The first of Mayor Johnson's 'Cycle Superhighways' launched yesterday to mixed reviews.
Both running to near the City, the blue lanes are the first of a planned 12 which will appear throughout London by the end of 2015. The Mayor wants to increase cycling from the current 2% of London travel to over 5% in this same period.
Whilst certainly any moves which encourage cycling should be praised, the schemes need to be supported by real enhancements to the cycling experience - bikes should not be having to fight for space with taxis for instance. Cycling writer Rob Ainsley states that despite superficial improvements, nothing significant has changed other than an application of 'blue paint'. Many who cycle would be tempted to agree.
Of course there will have to be a longer-term change in behaviour by road users as, the Mayor hopes, the number of cyclists increases. Nothing should make a step change in that behaviour as much as the launch of the Cycle Hire scheme, which will put an influx of new cyclists on London's streets on a daily basis.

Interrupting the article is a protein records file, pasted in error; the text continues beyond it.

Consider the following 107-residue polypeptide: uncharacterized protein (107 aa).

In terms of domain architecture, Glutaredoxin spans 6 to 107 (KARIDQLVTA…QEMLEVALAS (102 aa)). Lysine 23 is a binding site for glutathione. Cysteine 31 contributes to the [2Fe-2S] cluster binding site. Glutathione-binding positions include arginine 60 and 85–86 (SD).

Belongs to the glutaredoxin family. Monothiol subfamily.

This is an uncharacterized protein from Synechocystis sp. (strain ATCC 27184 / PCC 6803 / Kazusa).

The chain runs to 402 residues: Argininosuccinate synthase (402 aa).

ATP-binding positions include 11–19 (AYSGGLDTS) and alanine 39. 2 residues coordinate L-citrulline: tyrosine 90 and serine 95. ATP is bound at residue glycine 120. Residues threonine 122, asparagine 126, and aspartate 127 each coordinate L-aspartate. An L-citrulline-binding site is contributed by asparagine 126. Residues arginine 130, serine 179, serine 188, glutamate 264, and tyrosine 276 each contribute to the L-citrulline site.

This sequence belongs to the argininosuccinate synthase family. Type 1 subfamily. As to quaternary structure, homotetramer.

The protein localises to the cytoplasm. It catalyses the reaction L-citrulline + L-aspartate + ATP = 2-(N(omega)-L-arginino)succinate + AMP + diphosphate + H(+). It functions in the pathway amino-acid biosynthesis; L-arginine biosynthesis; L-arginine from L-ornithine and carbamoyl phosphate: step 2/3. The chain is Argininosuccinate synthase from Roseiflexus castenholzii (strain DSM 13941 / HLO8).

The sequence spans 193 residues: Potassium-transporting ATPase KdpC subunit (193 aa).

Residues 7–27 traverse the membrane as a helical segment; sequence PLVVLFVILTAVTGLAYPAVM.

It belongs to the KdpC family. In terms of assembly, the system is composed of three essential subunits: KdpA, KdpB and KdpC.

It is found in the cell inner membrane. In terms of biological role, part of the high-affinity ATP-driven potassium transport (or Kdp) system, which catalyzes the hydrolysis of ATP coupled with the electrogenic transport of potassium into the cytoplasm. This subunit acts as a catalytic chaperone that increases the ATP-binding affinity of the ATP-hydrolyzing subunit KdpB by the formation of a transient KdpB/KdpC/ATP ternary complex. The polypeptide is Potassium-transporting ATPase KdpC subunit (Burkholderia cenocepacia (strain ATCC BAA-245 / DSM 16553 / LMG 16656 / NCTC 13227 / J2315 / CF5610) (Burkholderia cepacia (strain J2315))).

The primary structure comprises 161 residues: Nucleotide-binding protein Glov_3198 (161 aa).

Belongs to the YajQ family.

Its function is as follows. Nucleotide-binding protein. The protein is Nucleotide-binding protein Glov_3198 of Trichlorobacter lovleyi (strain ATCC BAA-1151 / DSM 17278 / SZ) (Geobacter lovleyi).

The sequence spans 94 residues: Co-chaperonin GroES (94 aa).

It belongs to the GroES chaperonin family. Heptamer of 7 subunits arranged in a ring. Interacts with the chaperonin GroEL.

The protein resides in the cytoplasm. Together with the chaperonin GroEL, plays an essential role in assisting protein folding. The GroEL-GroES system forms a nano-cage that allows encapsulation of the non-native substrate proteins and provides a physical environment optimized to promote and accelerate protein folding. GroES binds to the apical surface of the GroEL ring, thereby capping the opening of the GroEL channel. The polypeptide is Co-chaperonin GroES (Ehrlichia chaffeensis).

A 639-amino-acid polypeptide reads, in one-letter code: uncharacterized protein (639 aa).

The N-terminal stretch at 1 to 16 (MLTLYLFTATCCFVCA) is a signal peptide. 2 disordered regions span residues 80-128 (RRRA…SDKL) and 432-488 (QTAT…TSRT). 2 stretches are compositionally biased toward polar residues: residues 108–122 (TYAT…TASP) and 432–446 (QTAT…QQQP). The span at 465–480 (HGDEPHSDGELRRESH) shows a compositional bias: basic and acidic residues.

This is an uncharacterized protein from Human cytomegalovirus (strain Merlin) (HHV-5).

Not everything there is going to plan either though - launching to members at the end of this month, it will be the end of August before casual users - the bread and butter of the scheme - can cycle and go.
Regardless of the delays, this is a real opportunity for a cycling Mayor to nudge a swathe of Londoners towards picking up their, or London's, bikes and giving it a go. Certainly more could and should be done, but this is a good first step.
UPDATE 21/07: Lee Hickman in The Guardian contrasts the Paris and London bike hire schemes, and the lessons which the Mayor should learn.